- Change in personnel – Companies generally want consistency in all aspects of their dealings with you. If your company has a high turnover rate, a change of salespeople can be a big problem without a transition strategy. Your competitor likely has a consistent training and sales process to smooth-over any personnel changes and minimize disruption.
To have a chance at regaining a lost customer, a company needs to improve their approach to sales, customer relations and accountability.
Lots of ways to mess up, aren’t there! It hurts to lose a customer, large or small, but a lost customer doesn’t have to stay lost. It is an uphill battle, though, no doubt about it. Once a vendor becomes established, Harvard Business Review says it has only about a 1 in 5 chance of being replaced.
To have a chance at regaining a lost customer, a company needs to improve their approach to sales, customer relations and accountability. Let’s explore some of the methods companies use in order to get customers back:
Top 10 Ways to Get Customers Back
- Reconnect and keep the conversation going – Just because a former customer is no longer a client doesn’t mean that all contact must be cut-off. You’ve likely developed a healthy relationship with their staff and that rapport should be carried forward. Situations change quickly in the marketplace and your former client may need a familiar face to help them in the future.
- Be open to change – Examine what went wrong. Dig deep. Change comes from within. Look for ways that you can add value to the customer experience and stop them from needing to look for better solutions to their problems.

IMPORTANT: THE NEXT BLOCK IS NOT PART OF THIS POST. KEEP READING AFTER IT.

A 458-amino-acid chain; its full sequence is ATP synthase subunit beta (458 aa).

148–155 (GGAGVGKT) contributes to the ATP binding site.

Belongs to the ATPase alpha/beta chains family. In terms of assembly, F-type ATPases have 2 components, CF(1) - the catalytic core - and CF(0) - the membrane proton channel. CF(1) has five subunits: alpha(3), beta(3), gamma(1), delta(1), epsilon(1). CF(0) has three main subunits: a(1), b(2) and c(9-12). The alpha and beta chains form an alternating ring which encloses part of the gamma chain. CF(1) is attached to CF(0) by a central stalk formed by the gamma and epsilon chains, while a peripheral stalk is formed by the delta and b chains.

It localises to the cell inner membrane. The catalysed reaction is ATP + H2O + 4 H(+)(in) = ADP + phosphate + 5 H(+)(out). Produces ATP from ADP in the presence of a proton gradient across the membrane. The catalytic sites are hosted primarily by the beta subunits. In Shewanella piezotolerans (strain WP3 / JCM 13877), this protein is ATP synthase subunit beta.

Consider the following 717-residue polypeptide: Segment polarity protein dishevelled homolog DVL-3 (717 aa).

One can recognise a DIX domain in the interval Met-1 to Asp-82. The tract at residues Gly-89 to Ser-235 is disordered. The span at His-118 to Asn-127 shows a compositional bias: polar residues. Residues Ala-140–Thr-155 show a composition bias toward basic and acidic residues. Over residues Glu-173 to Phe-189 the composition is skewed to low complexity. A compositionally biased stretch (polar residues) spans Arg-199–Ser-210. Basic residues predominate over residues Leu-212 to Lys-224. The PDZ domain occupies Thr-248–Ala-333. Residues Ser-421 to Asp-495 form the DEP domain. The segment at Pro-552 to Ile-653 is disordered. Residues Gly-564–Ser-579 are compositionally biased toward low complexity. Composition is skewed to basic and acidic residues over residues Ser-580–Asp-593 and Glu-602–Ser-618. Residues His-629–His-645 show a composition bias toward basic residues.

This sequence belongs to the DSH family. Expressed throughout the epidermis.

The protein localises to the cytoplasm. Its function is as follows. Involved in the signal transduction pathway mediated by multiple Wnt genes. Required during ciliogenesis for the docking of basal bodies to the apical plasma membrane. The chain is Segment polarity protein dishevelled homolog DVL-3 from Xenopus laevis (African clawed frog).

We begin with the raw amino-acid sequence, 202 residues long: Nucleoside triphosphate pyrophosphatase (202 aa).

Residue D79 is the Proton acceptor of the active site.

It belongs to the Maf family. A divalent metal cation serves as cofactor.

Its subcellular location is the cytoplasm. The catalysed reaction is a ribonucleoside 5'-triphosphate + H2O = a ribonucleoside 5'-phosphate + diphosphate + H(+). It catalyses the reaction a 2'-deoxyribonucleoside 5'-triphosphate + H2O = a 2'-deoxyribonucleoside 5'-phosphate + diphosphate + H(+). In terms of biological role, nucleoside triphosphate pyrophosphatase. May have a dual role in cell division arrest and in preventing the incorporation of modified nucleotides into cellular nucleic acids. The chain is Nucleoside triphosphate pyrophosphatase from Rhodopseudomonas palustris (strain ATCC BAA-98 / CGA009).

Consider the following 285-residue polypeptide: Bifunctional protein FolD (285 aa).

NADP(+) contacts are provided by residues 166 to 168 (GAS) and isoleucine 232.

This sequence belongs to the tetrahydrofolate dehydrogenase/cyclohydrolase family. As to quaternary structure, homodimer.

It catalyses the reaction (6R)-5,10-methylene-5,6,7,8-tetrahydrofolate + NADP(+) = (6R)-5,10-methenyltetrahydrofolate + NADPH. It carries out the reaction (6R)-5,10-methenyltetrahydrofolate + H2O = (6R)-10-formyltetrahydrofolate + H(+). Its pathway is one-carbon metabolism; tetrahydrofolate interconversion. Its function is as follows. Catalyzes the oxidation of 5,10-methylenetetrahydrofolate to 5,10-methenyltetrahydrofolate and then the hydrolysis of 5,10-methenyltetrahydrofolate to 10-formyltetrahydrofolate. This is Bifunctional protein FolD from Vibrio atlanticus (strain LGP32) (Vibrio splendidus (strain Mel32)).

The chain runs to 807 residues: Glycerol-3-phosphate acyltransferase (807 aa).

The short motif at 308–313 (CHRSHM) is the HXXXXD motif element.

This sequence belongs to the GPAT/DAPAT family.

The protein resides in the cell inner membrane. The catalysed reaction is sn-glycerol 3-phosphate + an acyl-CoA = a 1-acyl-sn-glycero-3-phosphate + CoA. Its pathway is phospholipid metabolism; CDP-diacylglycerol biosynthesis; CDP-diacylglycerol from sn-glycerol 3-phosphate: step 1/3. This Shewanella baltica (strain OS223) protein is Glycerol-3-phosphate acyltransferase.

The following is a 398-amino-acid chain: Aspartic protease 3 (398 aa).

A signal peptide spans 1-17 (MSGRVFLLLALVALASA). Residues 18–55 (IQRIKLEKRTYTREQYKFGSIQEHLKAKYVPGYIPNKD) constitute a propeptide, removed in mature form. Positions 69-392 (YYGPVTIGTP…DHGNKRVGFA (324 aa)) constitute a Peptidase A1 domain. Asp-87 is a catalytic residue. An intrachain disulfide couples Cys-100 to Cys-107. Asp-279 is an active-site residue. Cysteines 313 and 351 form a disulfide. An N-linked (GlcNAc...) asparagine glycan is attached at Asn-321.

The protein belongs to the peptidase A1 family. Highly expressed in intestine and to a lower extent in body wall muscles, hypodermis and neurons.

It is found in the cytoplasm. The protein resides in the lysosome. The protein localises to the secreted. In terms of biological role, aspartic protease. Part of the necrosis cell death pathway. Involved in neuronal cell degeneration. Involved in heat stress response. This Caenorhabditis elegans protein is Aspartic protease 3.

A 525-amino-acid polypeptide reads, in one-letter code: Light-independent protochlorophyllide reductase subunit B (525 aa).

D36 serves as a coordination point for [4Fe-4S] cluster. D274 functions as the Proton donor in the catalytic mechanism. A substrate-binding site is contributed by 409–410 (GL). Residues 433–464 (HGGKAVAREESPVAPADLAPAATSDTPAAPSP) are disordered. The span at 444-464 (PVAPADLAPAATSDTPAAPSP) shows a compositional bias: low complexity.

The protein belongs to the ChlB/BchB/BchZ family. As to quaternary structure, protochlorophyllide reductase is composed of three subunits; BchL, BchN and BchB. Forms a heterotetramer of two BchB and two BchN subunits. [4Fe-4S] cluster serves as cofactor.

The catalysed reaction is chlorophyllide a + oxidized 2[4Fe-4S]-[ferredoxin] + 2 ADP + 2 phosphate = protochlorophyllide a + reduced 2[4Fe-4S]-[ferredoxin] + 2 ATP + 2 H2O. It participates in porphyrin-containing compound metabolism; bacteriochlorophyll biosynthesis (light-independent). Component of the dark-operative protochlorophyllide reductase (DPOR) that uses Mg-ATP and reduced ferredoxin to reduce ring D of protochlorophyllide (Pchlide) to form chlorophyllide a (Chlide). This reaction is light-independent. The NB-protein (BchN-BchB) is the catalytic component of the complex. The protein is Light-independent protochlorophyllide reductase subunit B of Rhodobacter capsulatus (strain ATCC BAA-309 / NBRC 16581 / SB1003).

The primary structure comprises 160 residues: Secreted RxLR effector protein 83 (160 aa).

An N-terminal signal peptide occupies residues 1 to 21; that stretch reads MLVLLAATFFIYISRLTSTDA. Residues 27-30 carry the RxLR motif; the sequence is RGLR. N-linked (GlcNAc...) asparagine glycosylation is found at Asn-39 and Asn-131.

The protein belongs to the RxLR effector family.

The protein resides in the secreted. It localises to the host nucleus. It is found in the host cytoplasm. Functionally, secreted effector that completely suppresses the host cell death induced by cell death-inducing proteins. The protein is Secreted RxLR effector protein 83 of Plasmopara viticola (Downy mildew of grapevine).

- Lost customer surveys – Get a real answer as to why they left. Set up a meeting to ask them how you failed to measure up to their expectations. Usually your former clients will be candid and provide you with some real insights. This is the time to listen, not talk.
- Stay in the mindset of your customers – A great salesperson will try to empathize with their client. Work on anticipating their needs and feelings and look for opportunities to make their lives easier.
- Analyze your sales process – Make sure to audit your sales process to look for inefficiencies, lack of coordination and anything that can lead to improvement and better overall client interaction. Leave no stone unturned.
- Give them a reason to return – There’s no way you’re going to get that client back unless you can offer them something special. Everyone has their soft spot, it’s your job to find it and put it into play. A sale that helps solve problems is an ideal sale.
- Focus on value, not price – Price is not the only factor in deciding to change vendors. Find greater value for your customers; advantages maintained through price, schedule, service and relationships are strong currency that cannot be ignored by smart businesspeople.
- Proactive competitor research – Start a “book” on your competition. Ask how they were able to coax your client away from you. The more you know about the competition, the more likely you’ll be the one leading the pack.
Regaining a client will not happen overnight. It can take a long time so be realistic and take a slower, more measured approach.
- It’s a marathon, not a sprint – Regaining a client will not happen overnight. It can take a long time so be realistic and take a slower, more measured approach to getting them back. Don’t do anything sudden or rash that may reek of desperation.
- Contact Sales Beacon – When it comes to sales strategy and implementation, our 99% success rate speaks for itself. We’ll get you back on the right track; back where you need to be.
Losing a client to a key competitor will happen from time to time, so don’t panic. The important thing is to always look for ways to improve and never, ever take a customer for granted. Don’t give your competition the chance to steal your client away. By anticipating the needs of your client, now and in the future, you will avoid being in the position of having to land that customer a second time.
Contact us at firstname.lastname@example.org and we can discuss how to get your company back on the right path. We look forward to hearing your story.